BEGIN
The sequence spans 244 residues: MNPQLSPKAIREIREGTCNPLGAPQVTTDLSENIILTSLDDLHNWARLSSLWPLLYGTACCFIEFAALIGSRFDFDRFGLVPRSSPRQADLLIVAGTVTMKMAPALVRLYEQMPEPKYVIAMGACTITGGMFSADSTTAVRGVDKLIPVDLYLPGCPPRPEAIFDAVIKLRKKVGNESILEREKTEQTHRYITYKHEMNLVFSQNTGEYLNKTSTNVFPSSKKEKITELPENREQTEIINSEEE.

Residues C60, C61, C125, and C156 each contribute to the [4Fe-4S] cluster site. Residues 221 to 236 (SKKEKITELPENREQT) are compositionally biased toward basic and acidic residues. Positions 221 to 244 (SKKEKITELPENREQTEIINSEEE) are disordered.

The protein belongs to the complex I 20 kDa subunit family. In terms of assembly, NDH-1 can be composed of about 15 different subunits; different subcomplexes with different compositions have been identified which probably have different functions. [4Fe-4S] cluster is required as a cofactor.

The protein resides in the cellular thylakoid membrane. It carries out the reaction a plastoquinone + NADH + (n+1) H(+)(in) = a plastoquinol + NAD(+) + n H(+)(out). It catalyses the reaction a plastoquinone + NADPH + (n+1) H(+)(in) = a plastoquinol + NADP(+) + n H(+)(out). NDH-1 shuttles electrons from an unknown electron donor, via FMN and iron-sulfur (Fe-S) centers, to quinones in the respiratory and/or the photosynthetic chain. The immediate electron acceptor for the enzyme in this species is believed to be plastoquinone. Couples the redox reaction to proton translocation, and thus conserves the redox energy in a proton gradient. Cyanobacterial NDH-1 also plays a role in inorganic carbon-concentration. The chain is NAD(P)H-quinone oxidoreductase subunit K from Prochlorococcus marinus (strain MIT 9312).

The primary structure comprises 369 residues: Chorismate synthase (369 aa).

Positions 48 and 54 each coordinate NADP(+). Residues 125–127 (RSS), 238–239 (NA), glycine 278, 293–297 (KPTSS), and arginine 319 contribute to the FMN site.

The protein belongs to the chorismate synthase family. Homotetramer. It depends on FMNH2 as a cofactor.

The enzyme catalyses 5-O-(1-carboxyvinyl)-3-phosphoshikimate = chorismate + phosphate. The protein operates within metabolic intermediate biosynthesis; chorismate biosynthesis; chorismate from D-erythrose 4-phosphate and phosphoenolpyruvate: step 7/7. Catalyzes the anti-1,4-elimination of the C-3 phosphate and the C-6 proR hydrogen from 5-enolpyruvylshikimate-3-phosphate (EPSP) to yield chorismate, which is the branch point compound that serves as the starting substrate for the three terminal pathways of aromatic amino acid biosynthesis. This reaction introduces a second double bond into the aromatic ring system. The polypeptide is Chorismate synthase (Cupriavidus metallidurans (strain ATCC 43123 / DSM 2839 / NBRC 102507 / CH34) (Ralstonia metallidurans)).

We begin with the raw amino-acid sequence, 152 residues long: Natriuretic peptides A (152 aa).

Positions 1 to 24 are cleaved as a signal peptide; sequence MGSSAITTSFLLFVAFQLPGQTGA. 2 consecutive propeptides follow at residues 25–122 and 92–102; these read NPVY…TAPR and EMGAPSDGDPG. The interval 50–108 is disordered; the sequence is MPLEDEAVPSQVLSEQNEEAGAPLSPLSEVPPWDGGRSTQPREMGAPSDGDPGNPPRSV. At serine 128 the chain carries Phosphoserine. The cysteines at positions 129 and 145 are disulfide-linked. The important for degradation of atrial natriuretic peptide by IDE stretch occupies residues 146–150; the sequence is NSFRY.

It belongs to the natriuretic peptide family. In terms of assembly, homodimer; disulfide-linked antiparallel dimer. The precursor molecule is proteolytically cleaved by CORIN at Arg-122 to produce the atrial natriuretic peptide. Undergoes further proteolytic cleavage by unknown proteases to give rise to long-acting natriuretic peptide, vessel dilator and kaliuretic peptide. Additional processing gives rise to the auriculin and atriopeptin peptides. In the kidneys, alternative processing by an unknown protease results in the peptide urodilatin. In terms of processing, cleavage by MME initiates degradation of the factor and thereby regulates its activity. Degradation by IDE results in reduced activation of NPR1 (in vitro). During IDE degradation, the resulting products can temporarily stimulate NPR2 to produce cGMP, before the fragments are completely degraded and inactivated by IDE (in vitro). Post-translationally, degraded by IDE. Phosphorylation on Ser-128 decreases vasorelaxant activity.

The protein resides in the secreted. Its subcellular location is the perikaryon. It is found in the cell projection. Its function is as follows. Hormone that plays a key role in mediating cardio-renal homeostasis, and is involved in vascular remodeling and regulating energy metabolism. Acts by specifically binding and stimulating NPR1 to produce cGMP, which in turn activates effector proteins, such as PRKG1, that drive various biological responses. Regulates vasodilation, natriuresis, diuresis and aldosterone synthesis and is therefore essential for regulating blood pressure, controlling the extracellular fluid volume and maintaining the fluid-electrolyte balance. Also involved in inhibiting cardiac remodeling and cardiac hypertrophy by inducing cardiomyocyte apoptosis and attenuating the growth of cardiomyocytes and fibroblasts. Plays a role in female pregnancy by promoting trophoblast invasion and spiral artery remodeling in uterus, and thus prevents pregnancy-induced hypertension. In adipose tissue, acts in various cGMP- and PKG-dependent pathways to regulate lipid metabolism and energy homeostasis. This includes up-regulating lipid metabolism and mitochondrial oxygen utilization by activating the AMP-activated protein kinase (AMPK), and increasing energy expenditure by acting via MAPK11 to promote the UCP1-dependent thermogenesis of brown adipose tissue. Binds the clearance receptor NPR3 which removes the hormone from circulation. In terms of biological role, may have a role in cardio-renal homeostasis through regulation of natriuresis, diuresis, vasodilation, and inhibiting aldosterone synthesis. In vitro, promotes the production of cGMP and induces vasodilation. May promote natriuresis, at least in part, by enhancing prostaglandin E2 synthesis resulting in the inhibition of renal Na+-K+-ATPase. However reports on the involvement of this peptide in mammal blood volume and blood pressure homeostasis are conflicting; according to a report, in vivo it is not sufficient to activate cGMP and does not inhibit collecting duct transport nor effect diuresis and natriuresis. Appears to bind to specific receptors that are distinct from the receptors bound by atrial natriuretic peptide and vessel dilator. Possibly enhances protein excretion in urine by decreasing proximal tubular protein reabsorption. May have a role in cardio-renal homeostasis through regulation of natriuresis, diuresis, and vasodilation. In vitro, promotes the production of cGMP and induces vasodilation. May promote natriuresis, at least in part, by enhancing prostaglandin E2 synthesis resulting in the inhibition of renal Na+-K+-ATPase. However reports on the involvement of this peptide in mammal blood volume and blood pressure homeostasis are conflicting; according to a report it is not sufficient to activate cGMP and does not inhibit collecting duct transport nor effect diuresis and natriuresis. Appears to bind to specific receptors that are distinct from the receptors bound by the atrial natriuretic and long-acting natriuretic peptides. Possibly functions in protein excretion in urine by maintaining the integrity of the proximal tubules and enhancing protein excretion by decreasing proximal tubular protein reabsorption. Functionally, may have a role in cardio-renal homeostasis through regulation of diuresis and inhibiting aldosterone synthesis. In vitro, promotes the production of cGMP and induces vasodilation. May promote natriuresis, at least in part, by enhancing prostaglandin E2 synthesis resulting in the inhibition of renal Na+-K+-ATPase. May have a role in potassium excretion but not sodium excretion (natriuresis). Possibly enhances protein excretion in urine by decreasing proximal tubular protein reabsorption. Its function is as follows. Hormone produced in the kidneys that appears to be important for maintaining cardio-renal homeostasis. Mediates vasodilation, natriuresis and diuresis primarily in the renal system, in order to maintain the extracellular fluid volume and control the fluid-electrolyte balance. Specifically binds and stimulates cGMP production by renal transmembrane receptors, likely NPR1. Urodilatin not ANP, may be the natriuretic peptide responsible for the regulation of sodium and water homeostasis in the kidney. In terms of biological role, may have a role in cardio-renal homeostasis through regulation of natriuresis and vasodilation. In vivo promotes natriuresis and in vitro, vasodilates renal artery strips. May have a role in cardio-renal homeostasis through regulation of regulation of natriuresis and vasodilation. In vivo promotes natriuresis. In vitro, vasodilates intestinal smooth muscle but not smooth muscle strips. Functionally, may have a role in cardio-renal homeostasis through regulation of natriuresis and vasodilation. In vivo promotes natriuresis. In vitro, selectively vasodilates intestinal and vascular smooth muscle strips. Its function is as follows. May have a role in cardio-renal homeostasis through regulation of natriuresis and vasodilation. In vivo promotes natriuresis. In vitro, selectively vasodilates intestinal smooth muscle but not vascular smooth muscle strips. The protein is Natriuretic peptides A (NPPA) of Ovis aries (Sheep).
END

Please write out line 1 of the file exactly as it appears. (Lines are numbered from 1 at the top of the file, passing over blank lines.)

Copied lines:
The sequence spans 244 residues: MNPQLSPKAIREIREGTCNPLGAPQVTTDLSENIILTSLDDLHNWARLSSLWPLLYGTACCFIEFAALIGSRFDFDRFGLVPRSSPRQADLLIVAGTVTMKMAPALVRLYEQMPEPKYVIAMGACTITGGMFSADSTTAVRGVDKLIPVDLYLPGCPPRPEAIFDAVIKLRKKVGNESILEREKTEQTHRYITYKHEMNLVFSQNTGEYLNKTSTNVFPSSKKEKITELPENREQTEIINSEEE.